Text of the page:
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Day of the Dead Festival presented by Scotiabank
Nov. 5 & 6, 2011!

Discover ancient Mexican traditions at Harbourfront Centre

TORONTO, ON (Oct.13, 2011) – Discover ancient Mexican traditions and celebrate the lives of the departed at Harbourfront Centre’s annual Day of the Dead Festival (Nov. 5 & 6, 2011). Produced in partnership with Scotiabank and the Consulate General of Mexico, this FREE, two-day festival explores the vibrant cultural traditions, history and sacred elements of this popular Mexican holiday with an array of family-oriented activities.

From 12-6 p.m. each day, the public are invited to a variety of daily hands-on activities, demonstrations and performances that reflect the history and traditions associated with the Day of the Dead holiday. Visitors can experience authentic mariachi tunes with Viva Mexico Mariachi, partake in delicious food demos with Chef Luis Valenzuela and pastry Chef Elizabeth Rumebe, witness a colourful dance performance from the Mexican Folkloric Dance Company and peruse our Mexican Craft Market for Day of the Dead figurines, jewellery, sugar skulls, Day of the Dead bread (pan de muerto) and more!

A special film showcase will be presented to celebrate one of the world’s greatest comedians, Cantinflas, on the 100th anniversary of his birth. In the spirit of the Day of the Dead festival, Harbourfront Centre aims to honour his memory with a screening of “El Padrecito” (“The Little Priest”) – one of his best-loved films.
Harbourfront Centre will also host a number of beautiful ofrendas (altars), built by local community groups. These special altars are built to honour the departed by offering to them favorite treats and gifts from their past lives. Kids can also join in the fun by making their own crafts to decorate ofrendas.

What is the Day of the Dead?:
Observed for centuries, the Day of the Dead can be traced back to Mesoamerican traditions and beliefs that see death as a continuation of life. Traditionally, Latin-American families celebrate the lives of ancestors and the departed by decorating altars with flowers, sugar skulls, pan de muerto and ofrendas.

The origins of this celebration can be traced back at least 3,000 years among Mexico’s pre-Hispanic indigenous cultures. Although its roots are pre-Colombian, the holiday continues to be observed as one of the most important holidays in Mexico as well as other Central and South American countries.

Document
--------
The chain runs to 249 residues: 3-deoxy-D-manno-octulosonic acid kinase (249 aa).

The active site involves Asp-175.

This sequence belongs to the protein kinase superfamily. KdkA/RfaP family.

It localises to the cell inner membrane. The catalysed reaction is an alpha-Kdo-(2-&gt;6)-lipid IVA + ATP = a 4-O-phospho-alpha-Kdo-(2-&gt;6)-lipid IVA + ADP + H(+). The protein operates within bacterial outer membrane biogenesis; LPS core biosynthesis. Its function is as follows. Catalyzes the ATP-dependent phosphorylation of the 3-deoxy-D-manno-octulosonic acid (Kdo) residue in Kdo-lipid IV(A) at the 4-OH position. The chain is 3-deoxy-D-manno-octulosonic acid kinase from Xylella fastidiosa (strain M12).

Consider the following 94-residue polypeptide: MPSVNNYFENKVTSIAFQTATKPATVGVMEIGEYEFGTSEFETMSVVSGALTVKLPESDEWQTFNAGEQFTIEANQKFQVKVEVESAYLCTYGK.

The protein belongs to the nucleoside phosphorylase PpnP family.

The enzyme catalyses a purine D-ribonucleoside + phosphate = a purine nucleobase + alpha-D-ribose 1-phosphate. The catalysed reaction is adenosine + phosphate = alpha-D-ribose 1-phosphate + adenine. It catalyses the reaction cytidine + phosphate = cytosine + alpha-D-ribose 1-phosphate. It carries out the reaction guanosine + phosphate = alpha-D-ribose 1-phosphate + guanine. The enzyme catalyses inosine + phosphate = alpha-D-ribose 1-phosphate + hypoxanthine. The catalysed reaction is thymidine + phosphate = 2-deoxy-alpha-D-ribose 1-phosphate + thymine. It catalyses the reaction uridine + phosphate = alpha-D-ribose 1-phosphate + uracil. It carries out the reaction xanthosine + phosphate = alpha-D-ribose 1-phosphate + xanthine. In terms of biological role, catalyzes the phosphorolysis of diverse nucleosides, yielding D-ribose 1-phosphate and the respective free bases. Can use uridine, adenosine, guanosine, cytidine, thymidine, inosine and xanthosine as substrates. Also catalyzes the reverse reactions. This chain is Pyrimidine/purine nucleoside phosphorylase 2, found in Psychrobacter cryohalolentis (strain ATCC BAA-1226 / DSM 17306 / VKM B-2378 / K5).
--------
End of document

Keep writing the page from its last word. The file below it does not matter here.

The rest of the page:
This season’s programming explores The Big IDEA of “Perspective.” Like a shaft of light into a room, artists use perspective as a means to illuminate. Often, artists share their personal perspectives to bring a new twist to a familiar topic. Other times, artists share differing perspectives to illustrate conflict and resolution. In either instance, the end goal is for you to question how the world appears from your vantage point.

This fall and winter, Harbourfront Centre presents programming that asks: Where do you find your perspective?

For additional information and complete event listings, the public may visit or call the Information Hotline at 416-973-4000. Harbourfront Centre is located at 235 Queens Quay W, in the heart of Toronto’s downtown waterfront.


Mariachi Grand Finale - Viva Mexico Mariachi
Saturday & Sunday, Nov. 5 & 6, 4:30 p.m. (Brigantine Room)
Viva Mexico Mariachi has become one of the most important exponents of Mexican music and traditions in Toronto. Motivated by the desire to advance Mexico’s musical legacy beyond its geographic frontier, this authentic mariachi band will stir the audience to sing along and dance to popular mariachi songs!

QuiQue Escamilla
Saturday & Sunday, Nov. 5 & 6, 2:30 p.m. (Lakeside Terrace)
QuiQue Escamilla is a multi-instrumentalist and singer-songwriter based in Toronto. Despite living far from Mexico, he still remains attached to his musical roots through his unique fusion of Latin-American beats such as bolero, chachacha, huapango, cumbia combined with spices of rock, reggae, pop and jazz.

Jaime Elizondo
Saturday & Sunday, Nov. 5 & 6, 3 p.m. (Brigantine Room)
Jaime Elizondo is a well-known singer in Toronto’s Spanish community. At the Day of the Dead festival, Elizondo offers new and original material that embodies the essence of the Mexican soul with a fusion of Spanish classic and pop-rock ballads.